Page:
The code snippet above also serves as an example of this issue. :-)
glibc's asprintf() leaves the pointer unchanged on error (unlike *BSD's),
indicating the error only via the return value.  Ulrich rejected a patch
to introduce the safer *BSD's behavior:

http://www.sourceware.org/ml/libc-alpha/2001-12/msg00021.html

The patch has since been included in a few Linux distros, but most
distros retain upstream's unsafe behavior.

The code then proceeds to do:

        free( pszQuery );

where pszQuery might have been never initialized (it is not explicitly
initialized in the code above), so we get a free() call on some stack
contents in place of the pointer.  With some luck for and/or effort by
the attacker, this might be exploitable.

Luckily, this issue only occurs twice, and only in mysql.c (which per
README.MySQL is contributed code, but the author(s) should have reviewed
it more thoroughly before integration, I think).

README.MySQL also says:

"I originally added a patch like this to gnu-pop3d and then to gnu
mailutilities."

So these two projects might be affected as well.

Code, lacks child count and frequency limits:

It appears that akpop3d's main daemon loop will happily overload the
system as long as connections keep coming.  It can also be used to flood
the logs (use up disk space or/and exhaust syslog bandwidth, which is
often pretty low, thereby affecting other services that do logging).
(popa3d has total and per-source connection count limits, and an extra
parameter and extra logic to mitigate log flooding while nevertheless
logging anything important about connections that were accepted.)

Code, MD5 may be miscompiled with wrong endianness:

There's no security impact from this, but the included GNU MD5 routines
are notorious of easy miscompiles, and akpop3d appears to suffer from
this problem.  md5.c contains:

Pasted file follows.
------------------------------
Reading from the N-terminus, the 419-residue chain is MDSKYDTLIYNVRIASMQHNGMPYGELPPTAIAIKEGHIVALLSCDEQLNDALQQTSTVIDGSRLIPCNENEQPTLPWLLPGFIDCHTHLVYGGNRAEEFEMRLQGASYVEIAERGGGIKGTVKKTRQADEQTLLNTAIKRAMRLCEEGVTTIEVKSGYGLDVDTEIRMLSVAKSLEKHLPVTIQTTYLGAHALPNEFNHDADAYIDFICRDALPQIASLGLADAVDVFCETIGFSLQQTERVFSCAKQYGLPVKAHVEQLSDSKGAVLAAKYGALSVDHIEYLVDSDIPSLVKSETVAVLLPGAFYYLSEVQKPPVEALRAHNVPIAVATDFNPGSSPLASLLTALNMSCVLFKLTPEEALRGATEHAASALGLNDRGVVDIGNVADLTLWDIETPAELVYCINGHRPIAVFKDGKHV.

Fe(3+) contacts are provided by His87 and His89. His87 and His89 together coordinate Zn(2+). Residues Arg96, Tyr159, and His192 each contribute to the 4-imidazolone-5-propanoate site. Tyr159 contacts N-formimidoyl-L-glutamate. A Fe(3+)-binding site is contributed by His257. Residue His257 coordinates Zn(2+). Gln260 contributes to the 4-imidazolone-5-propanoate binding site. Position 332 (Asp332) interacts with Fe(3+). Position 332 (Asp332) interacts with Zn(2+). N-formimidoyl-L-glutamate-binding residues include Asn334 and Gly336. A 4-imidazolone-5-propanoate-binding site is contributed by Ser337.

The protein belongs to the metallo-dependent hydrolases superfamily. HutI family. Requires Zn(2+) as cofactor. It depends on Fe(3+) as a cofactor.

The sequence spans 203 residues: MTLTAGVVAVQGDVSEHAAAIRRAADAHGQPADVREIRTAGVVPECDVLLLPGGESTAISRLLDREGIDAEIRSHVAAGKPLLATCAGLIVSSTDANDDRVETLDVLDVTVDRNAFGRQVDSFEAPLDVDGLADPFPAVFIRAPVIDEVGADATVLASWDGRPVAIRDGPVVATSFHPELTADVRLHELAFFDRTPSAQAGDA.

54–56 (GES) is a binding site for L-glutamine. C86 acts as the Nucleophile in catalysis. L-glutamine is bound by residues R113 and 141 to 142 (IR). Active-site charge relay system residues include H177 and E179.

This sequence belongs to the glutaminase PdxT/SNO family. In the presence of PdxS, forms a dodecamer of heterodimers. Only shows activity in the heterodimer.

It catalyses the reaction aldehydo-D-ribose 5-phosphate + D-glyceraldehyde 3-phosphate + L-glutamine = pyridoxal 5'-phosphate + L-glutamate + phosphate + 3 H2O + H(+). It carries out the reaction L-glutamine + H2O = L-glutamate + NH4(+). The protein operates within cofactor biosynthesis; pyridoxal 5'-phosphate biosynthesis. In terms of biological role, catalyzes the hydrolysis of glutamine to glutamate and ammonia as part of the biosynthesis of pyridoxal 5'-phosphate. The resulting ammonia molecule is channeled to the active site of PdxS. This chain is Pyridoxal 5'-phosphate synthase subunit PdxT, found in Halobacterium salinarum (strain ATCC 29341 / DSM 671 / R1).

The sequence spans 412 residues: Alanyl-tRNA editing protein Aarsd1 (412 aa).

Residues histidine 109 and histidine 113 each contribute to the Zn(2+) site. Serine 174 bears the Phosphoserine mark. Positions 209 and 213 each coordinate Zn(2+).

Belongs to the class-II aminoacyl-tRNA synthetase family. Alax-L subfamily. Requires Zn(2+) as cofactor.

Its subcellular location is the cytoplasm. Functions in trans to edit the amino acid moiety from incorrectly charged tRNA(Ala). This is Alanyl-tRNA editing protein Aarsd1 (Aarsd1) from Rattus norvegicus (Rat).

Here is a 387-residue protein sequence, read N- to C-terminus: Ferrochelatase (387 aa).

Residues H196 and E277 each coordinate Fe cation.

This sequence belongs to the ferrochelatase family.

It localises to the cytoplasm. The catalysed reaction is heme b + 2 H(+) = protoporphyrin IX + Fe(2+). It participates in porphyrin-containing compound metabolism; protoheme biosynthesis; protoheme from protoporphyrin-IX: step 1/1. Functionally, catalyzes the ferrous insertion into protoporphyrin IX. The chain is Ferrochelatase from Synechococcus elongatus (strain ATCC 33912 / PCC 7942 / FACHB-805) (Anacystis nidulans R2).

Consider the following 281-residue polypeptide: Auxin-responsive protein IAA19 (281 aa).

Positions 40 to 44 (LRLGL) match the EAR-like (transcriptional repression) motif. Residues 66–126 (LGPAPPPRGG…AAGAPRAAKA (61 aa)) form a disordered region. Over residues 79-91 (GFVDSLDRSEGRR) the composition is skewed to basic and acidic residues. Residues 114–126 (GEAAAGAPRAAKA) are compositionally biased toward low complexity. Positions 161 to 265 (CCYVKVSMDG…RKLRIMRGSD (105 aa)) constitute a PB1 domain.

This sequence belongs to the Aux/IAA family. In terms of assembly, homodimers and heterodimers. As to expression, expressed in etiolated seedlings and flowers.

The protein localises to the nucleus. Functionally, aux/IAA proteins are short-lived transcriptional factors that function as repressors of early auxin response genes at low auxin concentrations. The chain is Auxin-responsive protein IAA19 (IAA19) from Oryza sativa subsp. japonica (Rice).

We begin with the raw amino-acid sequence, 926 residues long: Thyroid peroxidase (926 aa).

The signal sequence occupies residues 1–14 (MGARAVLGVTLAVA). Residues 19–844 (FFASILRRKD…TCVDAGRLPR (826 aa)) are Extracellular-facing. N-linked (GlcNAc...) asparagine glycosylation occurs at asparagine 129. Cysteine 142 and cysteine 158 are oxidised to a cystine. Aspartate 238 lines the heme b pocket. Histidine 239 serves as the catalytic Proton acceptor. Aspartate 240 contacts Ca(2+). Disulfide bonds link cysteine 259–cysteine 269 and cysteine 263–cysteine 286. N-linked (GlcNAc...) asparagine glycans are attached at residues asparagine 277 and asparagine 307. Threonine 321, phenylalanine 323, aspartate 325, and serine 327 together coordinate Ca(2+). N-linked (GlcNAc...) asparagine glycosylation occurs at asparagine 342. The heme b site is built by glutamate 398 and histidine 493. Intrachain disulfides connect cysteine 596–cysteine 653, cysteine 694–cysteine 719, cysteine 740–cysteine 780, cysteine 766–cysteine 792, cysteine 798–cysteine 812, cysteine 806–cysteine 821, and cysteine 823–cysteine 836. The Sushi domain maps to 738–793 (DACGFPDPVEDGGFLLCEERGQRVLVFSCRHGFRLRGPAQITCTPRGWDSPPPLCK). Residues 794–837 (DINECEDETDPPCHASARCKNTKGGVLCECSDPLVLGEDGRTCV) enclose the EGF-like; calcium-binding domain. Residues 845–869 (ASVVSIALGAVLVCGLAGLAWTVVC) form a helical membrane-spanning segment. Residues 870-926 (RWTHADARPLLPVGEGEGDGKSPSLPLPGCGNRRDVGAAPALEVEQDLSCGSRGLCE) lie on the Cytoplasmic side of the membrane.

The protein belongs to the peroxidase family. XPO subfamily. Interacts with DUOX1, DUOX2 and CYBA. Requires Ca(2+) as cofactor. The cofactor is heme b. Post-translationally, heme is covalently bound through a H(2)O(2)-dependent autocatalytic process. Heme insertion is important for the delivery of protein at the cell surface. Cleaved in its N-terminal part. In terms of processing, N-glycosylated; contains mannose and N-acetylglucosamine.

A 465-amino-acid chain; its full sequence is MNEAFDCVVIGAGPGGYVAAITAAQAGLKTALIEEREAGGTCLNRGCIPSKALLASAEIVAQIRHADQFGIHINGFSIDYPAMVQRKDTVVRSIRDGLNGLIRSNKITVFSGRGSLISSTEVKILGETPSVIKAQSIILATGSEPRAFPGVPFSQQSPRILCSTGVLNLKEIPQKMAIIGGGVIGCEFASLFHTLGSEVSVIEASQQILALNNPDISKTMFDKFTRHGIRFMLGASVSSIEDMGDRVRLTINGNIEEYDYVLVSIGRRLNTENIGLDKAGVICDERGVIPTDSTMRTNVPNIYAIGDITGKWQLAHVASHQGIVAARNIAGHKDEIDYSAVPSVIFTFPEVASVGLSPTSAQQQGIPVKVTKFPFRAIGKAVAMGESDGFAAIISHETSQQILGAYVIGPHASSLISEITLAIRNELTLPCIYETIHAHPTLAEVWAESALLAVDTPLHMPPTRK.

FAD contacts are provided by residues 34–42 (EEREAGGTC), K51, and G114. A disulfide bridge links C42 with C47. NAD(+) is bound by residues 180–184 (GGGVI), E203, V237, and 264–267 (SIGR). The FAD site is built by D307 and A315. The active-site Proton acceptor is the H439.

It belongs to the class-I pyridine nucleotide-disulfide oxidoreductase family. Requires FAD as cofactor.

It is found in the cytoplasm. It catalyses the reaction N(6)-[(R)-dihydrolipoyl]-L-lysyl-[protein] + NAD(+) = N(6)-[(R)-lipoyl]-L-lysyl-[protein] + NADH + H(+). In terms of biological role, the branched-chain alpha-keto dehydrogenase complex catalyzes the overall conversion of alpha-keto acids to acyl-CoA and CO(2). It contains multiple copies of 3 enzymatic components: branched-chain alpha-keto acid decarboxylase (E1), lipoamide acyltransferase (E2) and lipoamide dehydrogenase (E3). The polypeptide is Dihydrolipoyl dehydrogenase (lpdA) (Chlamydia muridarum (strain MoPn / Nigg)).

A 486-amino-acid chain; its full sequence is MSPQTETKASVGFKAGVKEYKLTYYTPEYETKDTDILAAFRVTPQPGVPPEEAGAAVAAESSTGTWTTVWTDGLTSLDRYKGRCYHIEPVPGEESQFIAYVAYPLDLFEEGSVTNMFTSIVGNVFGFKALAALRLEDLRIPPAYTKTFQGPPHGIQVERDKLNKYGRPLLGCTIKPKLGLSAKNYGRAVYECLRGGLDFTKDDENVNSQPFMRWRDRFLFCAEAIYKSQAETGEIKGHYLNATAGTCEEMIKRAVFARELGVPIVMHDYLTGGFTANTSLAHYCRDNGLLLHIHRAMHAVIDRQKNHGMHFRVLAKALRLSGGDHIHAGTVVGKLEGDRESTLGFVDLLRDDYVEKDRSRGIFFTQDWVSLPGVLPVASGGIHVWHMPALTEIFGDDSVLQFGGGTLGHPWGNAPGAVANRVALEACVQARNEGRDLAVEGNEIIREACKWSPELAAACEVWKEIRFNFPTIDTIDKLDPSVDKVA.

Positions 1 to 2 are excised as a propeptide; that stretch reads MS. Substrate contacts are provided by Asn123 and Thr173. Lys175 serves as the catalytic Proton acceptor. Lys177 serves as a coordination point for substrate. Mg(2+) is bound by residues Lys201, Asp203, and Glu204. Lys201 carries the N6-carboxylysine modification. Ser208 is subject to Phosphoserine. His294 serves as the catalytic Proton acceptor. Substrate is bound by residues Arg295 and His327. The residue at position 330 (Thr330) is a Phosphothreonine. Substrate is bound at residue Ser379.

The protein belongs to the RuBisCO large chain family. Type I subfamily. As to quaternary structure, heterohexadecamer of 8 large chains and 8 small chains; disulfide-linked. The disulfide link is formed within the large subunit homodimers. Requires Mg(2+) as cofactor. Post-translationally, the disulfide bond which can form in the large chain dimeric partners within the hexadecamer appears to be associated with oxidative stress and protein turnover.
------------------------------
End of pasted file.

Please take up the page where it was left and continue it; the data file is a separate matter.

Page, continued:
#ifdef _LIBC
# include <endian.h>
# if __BYTE_ORDER == __BIG_ENDIAN
#  define WORDS_BIGENDIAN 1
# endif
#endif

and _LIBC is not defined anywhere in akpop3d.  Thus, I expect that on
big-endian systems akpop3d uses a non-MD5 where it wanted to use MD5.

(This is a reason why I wrote my own MD5 implementation for popa3d,
which doesn't depend on compile-time configuration.  Other suitably
licensed C implementations of MD5 that I could find suffered from this
potential problem.  Of course, writing one's own crypto code is a risk,
too, and is generally rightly frowned upon, so it was a tradeoff.)

Andreas, I hope you don't mind me posting this in public, and the
comparisons against popa3d.  I briefly considered notifying you in
private first (and I definitely would if I found anything requiring an
urgent patch), but I felt it's more optimal to make the info public
right away.  I actually wanted to avoid comparisons against popa3d at
first, but while writing this message I felt that the comparisons I did
include anyway are important to show which issues are inherent and which
could be avoided.  (I think it's obvious that integer overflows and
unsafe signal handling can be avoided, so I felt no need to include
explicit comparisons there.)

Finally, I need to add a disclaimer: this is an overall review of
akpop3d, not a security audit of akpop3d.  I had no goal to check every
line of code for potential vulnerabilities (e.g., verifying the length
calculations for possible off-by-ones, which is something I didn't do),
but rather I wanted to get the overall picture.

I hope someone finds this helpful.

Alexander